Environmental Economics

Experimental Approaches for Valuing Environmental Commodities, Volume II of Methods Development in Measuring Benefits of Environmental Improvements

This report considers experimental or contingent valuation approaches to valuing air and water quality improvements, paying particular attention to the benefits of improving visibility in national parks, improving national water quality, reducing risks of exposure to hazardous waste, and reducing ambient ozone concentrations in the South Coast Air Basin of California. On all of these specific studies, four general issues are explored. These are (1) validation of the contingent valuation method of benefit estimation, (2) issues associated with aggregation over attributes of commodities, over commodities, over geography, and over individuals, (3) individuals' perceptions of the commodity to be valued, and (4) whether contingent valuation measures are truly expenditures for marginal changes in environmental conditions.
The report contains the following chapters:

    The National Parks Visibility Experiment
    The National Water Quality Experiment
    The Hazardous Waste Experiment
    The Ozone Experiment.
These are followed by the following appendices:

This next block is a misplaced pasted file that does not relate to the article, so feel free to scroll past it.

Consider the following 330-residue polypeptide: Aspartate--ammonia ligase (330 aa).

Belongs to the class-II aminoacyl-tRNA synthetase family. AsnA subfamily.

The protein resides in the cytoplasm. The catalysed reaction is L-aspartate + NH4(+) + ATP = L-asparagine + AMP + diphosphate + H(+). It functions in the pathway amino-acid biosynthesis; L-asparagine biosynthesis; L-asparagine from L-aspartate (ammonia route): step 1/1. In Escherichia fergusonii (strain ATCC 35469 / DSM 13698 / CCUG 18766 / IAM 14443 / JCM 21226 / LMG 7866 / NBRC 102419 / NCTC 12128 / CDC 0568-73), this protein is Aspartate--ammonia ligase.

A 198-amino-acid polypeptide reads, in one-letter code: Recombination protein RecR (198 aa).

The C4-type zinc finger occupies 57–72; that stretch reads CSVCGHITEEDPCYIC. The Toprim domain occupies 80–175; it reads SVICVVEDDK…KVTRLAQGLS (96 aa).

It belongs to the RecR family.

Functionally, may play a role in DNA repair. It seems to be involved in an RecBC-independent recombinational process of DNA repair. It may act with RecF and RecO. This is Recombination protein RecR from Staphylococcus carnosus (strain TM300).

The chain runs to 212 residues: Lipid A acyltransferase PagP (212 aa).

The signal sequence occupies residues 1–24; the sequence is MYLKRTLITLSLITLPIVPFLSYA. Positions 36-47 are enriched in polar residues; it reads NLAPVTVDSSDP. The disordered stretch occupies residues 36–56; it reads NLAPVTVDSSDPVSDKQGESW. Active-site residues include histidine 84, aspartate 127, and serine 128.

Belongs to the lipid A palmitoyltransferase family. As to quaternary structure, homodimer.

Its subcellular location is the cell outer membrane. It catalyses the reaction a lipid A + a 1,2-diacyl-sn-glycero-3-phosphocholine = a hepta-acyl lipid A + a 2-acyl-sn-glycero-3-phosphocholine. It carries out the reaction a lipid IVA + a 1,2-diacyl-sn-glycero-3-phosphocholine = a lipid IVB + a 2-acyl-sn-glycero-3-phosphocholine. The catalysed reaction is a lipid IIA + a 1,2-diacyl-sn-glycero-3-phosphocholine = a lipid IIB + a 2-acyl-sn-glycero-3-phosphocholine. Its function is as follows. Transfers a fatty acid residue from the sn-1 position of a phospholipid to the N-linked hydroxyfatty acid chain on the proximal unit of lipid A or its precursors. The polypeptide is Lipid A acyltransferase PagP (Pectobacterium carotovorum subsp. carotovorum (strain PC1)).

A. Survey Questionnaires: Mail and Interviewer
    C. Survey Questionnaires and Answer Sheets
    D. Chapter IV: Exhibits and Figures
    E. RTI Survey Areas for the Houston Experiment
    F. Data from the Three-City Policy Bid Experiment.
This study was part of a larger research effort that included a number of projects focusing on estimating the benefits of pollution control. Other volumes in this series of report can be quickly accessed through the list of series titles above, as follows: Volume I, EE-0272A, is the Executive Summary for the entire research project. This report is Volume II of the series. Volume III, EE-0272C, updates earlier efforts to estimate the benefits of controlling acid deposition. Volume IV, EE-0272D, addresses methods for valuing the economic impacts of air pollution on ecosystems, providing a theoretical model and an empirical illustration using contingent valuation of the condition of a forest stock.
Volumes V, VI, and VII address questions related to air pollution impacts on human health. Volume V, EE-0272E, uses National Academy of Sciences data on twins to examine the effects of elevated levels of sulfur dioxide and total suspended particulates on symptoms including chest pain, cough, and shortness of breath. Volume VI, EE-0272F, develops a new methodology for estimating the benefits of reduced human morbidity stemming from improved air pollution control and tests that methodology using data from adult residents of St. Louis, MO. Volume VII, EE-0272G, presents a collection of three papers that assess the economic benefits of controlling pollutants, such as lead, that affect the health of children.
Finally, the original collection of studies included a non-technical discussion of recent developments in estimating the benefits of environmental improvements. A more recent version of that report is contained in the database as EE-0278A.